Program Notes

with Joël Vaisse on Trombone Concerto

Paul Dukas (1865-1935)
The Sorcerer’s Apprentice

Music is full of one-hit wonders, especially in rock ‘n’ roll. But the world of classical music has its share of composers known for a single work, even if they devoted a lifetime to otherwise neglected or now-forgotten pieces.

Think Johann Pachelbel’s ubiquitous Canon, Carl Orff’s explosive Carmina Burana, or Bedrich Smetana’s flowing Moldau. Then there’s our friend Paul Dukas, who will be forever linked to a magical broom that, well, swept his career into a corner.

Millions came to know Dukas in the 1940 Disney animated classic Fantasia, which featured a work written nearly a half-century earlier, The Sorcerer’s Apprentice. But long before the film, this brief orchestral scherzo stood out, overshadowing his ballet La Peri; the Piano Sonata; the Rameau Variations; the opera Ariane and Bluebeard; and the Symphony in C.

Sorcerer’s Apprentice brought in royalties but became a thorn in the composer’s side, a stereotype that made the Frenchman appear one-dimensional. Even today, it hinders a “fuller understanding of Dukas, as that single work is far better known than its composer,’’ notes the Grove Dictionary of Music and Musicians.

Composed in 1897 and based on Goethe’s poem, Der Zauberlehrling, the music depicts a sorcerer’s helper who – too lazy to clean his master’s workshop and fill a bathtub – enchants a broom to do the work for him. But lacking the requisite mystical skills, he can’t stop the broom from delivering pails of water, and the tub overflows. Frantic, the apprentice cuts the broom in half, only to create two goon-sweepers that work at even greater speed, flooding the room. Soon, an army of brooms runs amok, until the sorcerer returns and breaks the spell.

Dukas captured Goethe’s story through a flurry of instrumental color, tension and release, and rhythmic nuance. The music opens mysteriously, and teases with hints of a theme and well-placed orchestral outbursts. Plucked strings give way to a lone clarinet, then oboe, then flute. A loud drum beat brings everything to a halt before the music lurches ominously forward.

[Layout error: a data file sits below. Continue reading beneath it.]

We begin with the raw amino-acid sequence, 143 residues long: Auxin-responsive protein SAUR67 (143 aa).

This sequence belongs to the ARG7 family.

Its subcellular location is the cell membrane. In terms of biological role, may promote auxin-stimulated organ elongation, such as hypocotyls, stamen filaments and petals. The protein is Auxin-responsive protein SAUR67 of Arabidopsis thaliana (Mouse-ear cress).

Then, a trio of bassoons introduces the famous Hitchcockian theme – the broom has awoken. The full orchestra embraces the tune in a whirlwind of energy before the bassoons return and everyone closes in riotous unison.

Sorcerer’s Apprentice is fun to hear, and a model of program music; knowing the plot line keeps us focused on how the music progresses. But did Dukas, or Goethe, pin a moral to this light-hearted story? Yes: Leave magic to the professionals.

Thierry Caens (1958- )
Contrasts for Trombone (world premiere of orchestral version)

As a listener in the audience, it’s always intriguing to be part of the first-ever public performance of a new work. It’s even more interesting to witness a premiere for an instrument we rarely see solo on stage: the trombone.

This protracted and noble member of the brass family sits at the back of the orchestra, usually hidden behind a thicket of other players. Its resonance – ranging from a rasp to a blast – helps blend the colors of the orchestra, and deepens the palette in such pieces as the Tuba mirum from Mozart’s Requiem, Wagner’s Ride of the Valkyries, or just about anything by Bruckner.

But extended trombone solos, much less full concertos, are rare, which makes this latest masterworks program intriguing. In an all-French lineup, TFO’s Principal Trombone Joël Vaïsse takes center stage in the premiere of an orchestral version of Contrasts by the composer and virtuoso trumpeter Thierry Caens.

“It’s a very cool piece to play, very demanding and rhythmic, like movie music with a lot of contrasts,’’ Vaïsse says.  “And for the audience, it’s very pleasant to listen to.’’

Caens composed the piece in 2012 for trombone and brass ensemble, then orchestrated it this year as a TFO commission and Vaïsse as soloist. Having premiered Contrasts in France in its original version, Vaïsse thought it would go over well with audiences in Tampa Bay.

“We chose it because we wanted to feature our principal trombone and this piece was written just for him,” says TFO General Manager Edward Parsons.

Scored in one movement, Contrasts opens with a somber theme taken up by the soloist, who eludes a tonal center long enough to give the music an edgy quality. The work quickly grows intense, sounding war-like through the insistent barrage of kettledrums, and follows with a subdued middle section. A dissonant crescendo builds, the trombone slipping in and out of the orchestra’s complex textures, and the music ends in delirious upheaval.